A month after telling police he took part in the brutal
murder of Christchurch prostitute Mellory Manning, Mongrel
Mob prospect Mauha Fawcett backtracked on his story.
"It just feels like it's so easy for the Mob to get me. It's
just been really hard on me for the last few weeks ... The
mob can kill me anytime,'' he later told police.
Mauha Huataki Fawcett, 26, known within gang circles as 'Muck
Dog', denies murder and is representing himself with
assistance from an amicus curiae at a High Court trial in
He claims police pressured him into making false confessions
that he was present when city sex worker Miss Manning, 27,
was killed on or about December 18, 2008 over an alleged
On Friday, Fawcett claimed police offered him protection from
the Mob, a safehouse, a gang bulldog tattoo removed from his
right cheek, and a cash reward if he helped lead them to Miss
Manning's killers. He also claimed police "coached'' him into
The Crown says Fawcett - then aged 21 - either took part in
the killing, or was there as a party to Miss Manning's
Her mutilated and partially naked body was discovered
floating in the Avon River the day after she was killed.
Over the next nine months, Fawcett was interviewed five times
by police, who initially treated him as a potential source of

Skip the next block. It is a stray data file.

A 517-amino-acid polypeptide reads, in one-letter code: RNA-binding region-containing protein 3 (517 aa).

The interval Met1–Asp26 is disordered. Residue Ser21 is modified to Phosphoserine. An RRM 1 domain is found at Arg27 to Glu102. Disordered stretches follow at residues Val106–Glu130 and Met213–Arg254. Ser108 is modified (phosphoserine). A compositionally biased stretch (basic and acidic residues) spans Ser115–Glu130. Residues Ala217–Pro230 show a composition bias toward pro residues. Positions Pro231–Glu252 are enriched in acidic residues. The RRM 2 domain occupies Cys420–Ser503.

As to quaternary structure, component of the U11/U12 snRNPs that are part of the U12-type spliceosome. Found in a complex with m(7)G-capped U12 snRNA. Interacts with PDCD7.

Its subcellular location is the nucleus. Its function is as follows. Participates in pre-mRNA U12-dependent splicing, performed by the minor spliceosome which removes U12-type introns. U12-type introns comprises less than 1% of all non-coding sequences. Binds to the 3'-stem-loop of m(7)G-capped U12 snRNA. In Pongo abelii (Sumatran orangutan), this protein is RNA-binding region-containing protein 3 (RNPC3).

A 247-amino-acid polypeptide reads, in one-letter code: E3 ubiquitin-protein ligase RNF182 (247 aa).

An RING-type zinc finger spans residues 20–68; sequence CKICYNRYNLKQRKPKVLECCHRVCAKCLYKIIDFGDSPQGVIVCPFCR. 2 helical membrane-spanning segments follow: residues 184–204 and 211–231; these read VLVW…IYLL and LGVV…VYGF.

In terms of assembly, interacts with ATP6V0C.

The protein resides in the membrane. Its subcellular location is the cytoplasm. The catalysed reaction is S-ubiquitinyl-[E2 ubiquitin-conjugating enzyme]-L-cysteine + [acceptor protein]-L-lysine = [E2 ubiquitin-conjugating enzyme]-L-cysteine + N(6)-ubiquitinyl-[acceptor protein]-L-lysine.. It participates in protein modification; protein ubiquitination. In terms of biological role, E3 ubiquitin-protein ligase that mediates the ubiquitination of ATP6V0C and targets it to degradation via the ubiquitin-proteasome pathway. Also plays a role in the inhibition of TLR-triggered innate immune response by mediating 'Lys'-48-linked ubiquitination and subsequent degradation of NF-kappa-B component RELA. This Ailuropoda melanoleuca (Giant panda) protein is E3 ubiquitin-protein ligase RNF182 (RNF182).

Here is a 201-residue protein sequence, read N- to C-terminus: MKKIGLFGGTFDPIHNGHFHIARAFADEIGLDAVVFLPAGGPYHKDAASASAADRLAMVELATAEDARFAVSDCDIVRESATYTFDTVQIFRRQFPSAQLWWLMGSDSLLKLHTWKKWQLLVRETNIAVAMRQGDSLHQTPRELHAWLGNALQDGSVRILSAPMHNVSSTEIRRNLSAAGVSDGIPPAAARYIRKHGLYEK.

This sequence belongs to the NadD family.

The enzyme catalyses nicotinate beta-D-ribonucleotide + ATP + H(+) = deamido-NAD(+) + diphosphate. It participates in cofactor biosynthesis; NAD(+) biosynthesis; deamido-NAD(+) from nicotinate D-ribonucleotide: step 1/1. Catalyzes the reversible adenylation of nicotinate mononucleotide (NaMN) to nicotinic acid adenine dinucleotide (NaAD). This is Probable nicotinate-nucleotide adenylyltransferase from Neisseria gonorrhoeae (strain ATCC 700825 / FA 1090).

It wasn't until August 2009 that he was formally interviewed
and he confessed to being present when Miss Manning was
bashed, raped, and stabbed.
But he later backtracked from his earlier version of events,
saying he wasn't present during the attack.
During a third formal interview, on September 19, 2009, he
told Detective Inspector Tom Fitzgerald that another mobster
killed Miss Manning.
The four-hour interview was played in its entirety to the
In the recording, Fawcett is initially reluctant to speak,
fearing the gang will get him for narking.
But Mr Fitzgerald urges him to tell the truth and get the
"I never hit her, Tom,'' Fawcett tells the senior officer.
"You told us you did. Why did you include yourself in that
then?'' Mr Fitzgerald asks.
"I just felt that if I put myself in there, then maybe I can
just stay away from the rest of the Mongrel Mob,'' the murder
The trial, before Justice David Gendall, continues.